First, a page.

GREENSBORO, N.C. — Having played each other five times since the beginning of last season, the Tar Heels knew what to expect from Virginia Tech.
Towering 6-foot-6 center Elizabeth Kitley, the ACC Player of the Year and All-ACC Defensive Team member, would give North Carolina the most trouble.
The UNC women’s basketball team fell to Virginia Tech, 87-80, in an overtime thriller at the Greensboro Coliseum on Friday. But Kitley — who averages 32 minutes for the Hokies — only played 11, due to an apparent shoulder injury.
“We felt like we had our reads and how we were defending certain actions,” head coach Courtney Banghart said. “When (Kitley) goes out — although she’s a premier player for them — that changed a lot of how we were gonna defend on certain quadrants of the floor.”
With Kitley sidelined early and without an interior presence, the Hokies needed shots to fall, particularly from behind the arc. Also absent was sharpshooter Cayla King, who had injured her ankle the day before against Clemson.
But despite the injuries, the top 3-point shooting team in the ACC did not disappoint.
The Hokie backcourt unleashed a torrent of 3-pointers from Aisha Sheppard, Georgia Amoore and Kayana Traylor. The trio combined for 63 points, with 10 3-pointers at a 40 percent clip. Sheppard, the ACC’s all-time leading 3-point shooter, exploded for 22 points after a quiet first half.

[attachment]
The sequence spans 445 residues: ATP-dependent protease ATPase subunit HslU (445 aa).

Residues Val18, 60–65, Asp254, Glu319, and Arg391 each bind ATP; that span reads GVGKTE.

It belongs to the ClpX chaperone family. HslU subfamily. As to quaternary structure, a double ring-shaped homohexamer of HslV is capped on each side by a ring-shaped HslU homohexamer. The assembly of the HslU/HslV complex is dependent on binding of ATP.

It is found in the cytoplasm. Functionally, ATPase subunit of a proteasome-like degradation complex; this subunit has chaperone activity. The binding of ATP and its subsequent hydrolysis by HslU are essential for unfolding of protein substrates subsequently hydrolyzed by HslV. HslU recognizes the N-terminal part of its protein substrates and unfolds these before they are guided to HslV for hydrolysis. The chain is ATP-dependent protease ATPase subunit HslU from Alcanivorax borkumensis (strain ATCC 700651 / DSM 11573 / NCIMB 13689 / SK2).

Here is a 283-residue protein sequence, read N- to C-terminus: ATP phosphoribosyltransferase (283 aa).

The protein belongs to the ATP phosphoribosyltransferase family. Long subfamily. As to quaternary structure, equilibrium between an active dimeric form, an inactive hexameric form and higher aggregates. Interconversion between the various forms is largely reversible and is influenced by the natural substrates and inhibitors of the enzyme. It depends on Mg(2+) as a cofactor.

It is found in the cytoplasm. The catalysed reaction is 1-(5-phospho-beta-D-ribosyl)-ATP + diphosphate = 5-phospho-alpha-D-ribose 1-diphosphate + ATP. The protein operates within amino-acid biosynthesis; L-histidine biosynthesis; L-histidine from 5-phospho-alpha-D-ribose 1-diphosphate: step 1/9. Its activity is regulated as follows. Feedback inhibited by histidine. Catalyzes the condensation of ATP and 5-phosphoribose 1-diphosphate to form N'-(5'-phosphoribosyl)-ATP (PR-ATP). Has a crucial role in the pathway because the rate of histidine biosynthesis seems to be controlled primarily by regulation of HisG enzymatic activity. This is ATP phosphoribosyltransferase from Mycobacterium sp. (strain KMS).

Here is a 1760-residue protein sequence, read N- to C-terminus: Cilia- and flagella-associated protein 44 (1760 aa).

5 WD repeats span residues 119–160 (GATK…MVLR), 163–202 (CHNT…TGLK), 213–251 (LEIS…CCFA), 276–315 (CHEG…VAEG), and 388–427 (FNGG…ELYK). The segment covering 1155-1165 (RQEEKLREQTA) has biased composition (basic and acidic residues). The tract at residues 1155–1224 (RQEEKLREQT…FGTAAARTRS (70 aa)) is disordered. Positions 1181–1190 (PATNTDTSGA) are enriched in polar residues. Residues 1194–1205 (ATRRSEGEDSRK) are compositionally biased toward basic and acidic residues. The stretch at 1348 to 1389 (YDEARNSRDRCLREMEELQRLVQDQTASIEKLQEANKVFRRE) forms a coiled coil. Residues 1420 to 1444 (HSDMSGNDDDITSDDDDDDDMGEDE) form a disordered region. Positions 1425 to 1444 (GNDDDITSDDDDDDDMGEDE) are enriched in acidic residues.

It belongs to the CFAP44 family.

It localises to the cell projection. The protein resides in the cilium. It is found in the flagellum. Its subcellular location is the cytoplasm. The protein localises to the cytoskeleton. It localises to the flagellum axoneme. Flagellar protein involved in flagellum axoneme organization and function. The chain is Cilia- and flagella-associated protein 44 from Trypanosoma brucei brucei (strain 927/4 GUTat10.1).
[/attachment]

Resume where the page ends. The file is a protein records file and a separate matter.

“Our coverages were not good, especially on Sheppard and Amoore,” UNC sophomore guard Deja Kelly said. “They literally were able to do whatever they wanted.”
Kelly scored 14 points in the second half and looked almost unguardable in the fourth quarter. Her signature move — a pull-up mid-range jumper — helped the Tar Heels, especially when the Hokies took their first lead of the game late in the third quarter.
But every time Kelly scored, Sheppard had an answer — usually from downtown.
And if it wasn’t Sheppard, it was Amoore. The tandem often ran the same play — a quick dribble hand-off along the wings. Without Kitley to slow down the pace of the offense, the Hokies looked free-flowing, relaxed and in rhythm — swinging the ball to each other with ease, exploiting UNC miscommunications and finding an open shooter.
Yet the teams found themselves tied 63-63 with 6.8 seconds left, Virginia Tech ball. Amoore powered her way to the basket for an and-1 layup and knocked down the subsequent free throw.
With 2.3 seconds left, North Carolina inbounded the ball to sophomore guard Alyssa Ustby, who found a wide-open Eva Hodgson on the left-wing. The redshirt junior guard drained the 3-pointer at the buzzer to send the game into overtime.
“I remember looking to Deja and we’re both like, ‘The game’s not over,’” Ustby said.
For the first three minutes of overtime, the same trends persisted. UNC found a way to score, but Sheppard knocked down a three. Eventually, Virginia Tech pulled away with a quick 9-0 scoring run bolstered by another triplet of free throws, this time by Amoore.
UNC’s early exit in the ACC Tournament is a wake-up call to a relatively young team with little postseason experience. After the loss, Banghart noted that although the team expected more physicality due to higher stakes, such an intangible concept is hard to fully grasp without experiencing it firsthand.
“This is a great learning opportunity,” Banghart said. “Wherever we end up in the NCAA Tournament, we have this as an example.”
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